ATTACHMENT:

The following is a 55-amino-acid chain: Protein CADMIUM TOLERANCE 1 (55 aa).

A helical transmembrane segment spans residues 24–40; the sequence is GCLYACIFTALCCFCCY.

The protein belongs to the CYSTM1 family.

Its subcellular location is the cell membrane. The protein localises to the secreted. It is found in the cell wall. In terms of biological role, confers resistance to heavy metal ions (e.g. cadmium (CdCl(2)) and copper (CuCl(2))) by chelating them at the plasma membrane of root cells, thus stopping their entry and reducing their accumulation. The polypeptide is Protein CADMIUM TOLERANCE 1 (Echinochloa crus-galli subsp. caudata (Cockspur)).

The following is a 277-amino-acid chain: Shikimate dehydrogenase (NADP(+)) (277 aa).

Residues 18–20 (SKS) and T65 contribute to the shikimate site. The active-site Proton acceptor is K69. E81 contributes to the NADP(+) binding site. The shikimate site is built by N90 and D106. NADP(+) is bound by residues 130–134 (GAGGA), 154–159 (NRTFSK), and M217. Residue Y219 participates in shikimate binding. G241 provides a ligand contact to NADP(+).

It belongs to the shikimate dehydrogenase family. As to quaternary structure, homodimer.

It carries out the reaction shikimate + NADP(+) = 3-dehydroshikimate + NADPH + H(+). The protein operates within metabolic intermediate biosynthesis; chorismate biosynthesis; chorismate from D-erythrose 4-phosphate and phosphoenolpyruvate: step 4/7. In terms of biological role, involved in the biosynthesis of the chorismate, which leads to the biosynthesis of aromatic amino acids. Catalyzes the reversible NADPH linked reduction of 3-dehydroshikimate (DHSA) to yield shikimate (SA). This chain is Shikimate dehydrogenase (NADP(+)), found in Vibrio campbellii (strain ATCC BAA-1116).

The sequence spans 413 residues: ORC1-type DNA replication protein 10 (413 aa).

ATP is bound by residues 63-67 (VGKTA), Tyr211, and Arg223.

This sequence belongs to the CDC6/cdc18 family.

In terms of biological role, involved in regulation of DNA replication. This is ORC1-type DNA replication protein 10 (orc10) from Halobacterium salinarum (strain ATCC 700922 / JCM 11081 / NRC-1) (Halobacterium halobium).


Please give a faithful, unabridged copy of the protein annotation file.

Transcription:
The following is a 55-amino-acid chain: Protein CADMIUM TOLERANCE 1 (55 aa).

A helical transmembrane segment spans residues 24–40; the sequence is GCLYACIFTALCCFCCY.

The protein belongs to the CYSTM1 family.

Its subcellular location is the cell membrane. The protein localises to the secreted. It is found in the cell wall. In terms of biological role, confers resistance to heavy metal ions (e.g. cadmium (CdCl(2)) and copper (CuCl(2))) by chelating them at the plasma membrane of root cells, thus stopping their entry and reducing their accumulation. The polypeptide is Protein CADMIUM TOLERANCE 1 (Echinochloa crus-galli subsp. caudata (Cockspur)).

The following is a 277-amino-acid chain: Shikimate dehydrogenase (NADP(+)) (277 aa).

Residues 18–20 (SKS) and T65 contribute to the shikimate site. The active-site Proton acceptor is K69. E81 contributes to the NADP(+) binding site. The shikimate site is built by N90 and D106. NADP(+) is bound by residues 130–134 (GAGGA), 154–159 (NRTFSK), and M217. Residue Y219 participates in shikimate binding. G241 provides a ligand contact to NADP(+).

It belongs to the shikimate dehydrogenase family. As to quaternary structure, homodimer.

It carries out the reaction shikimate + NADP(+) = 3-dehydroshikimate + NADPH + H(+). The protein operates within metabolic intermediate biosynthesis; chorismate biosynthesis; chorismate from D-erythrose 4-phosphate and phosphoenolpyruvate: step 4/7. In terms of biological role, involved in the biosynthesis of the chorismate, which leads to the biosynthesis of aromatic amino acids. Catalyzes the reversible NADPH linked reduction of 3-dehydroshikimate (DHSA) to yield shikimate (SA). This chain is Shikimate dehydrogenase (NADP(+)), found in Vibrio campbellii (strain ATCC BAA-1116).

The sequence spans 413 residues: ORC1-type DNA replication protein 10 (413 aa).

ATP is bound by residues 63-67 (VGKTA), Tyr211, and Arg223.

This sequence belongs to the CDC6/cdc18 family.

In terms of biological role, involved in regulation of DNA replication. This is ORC1-type DNA replication protein 10 (orc10) from Halobacterium salinarum (strain ATCC 700922 / JCM 11081 / NRC-1) (Halobacterium halobium).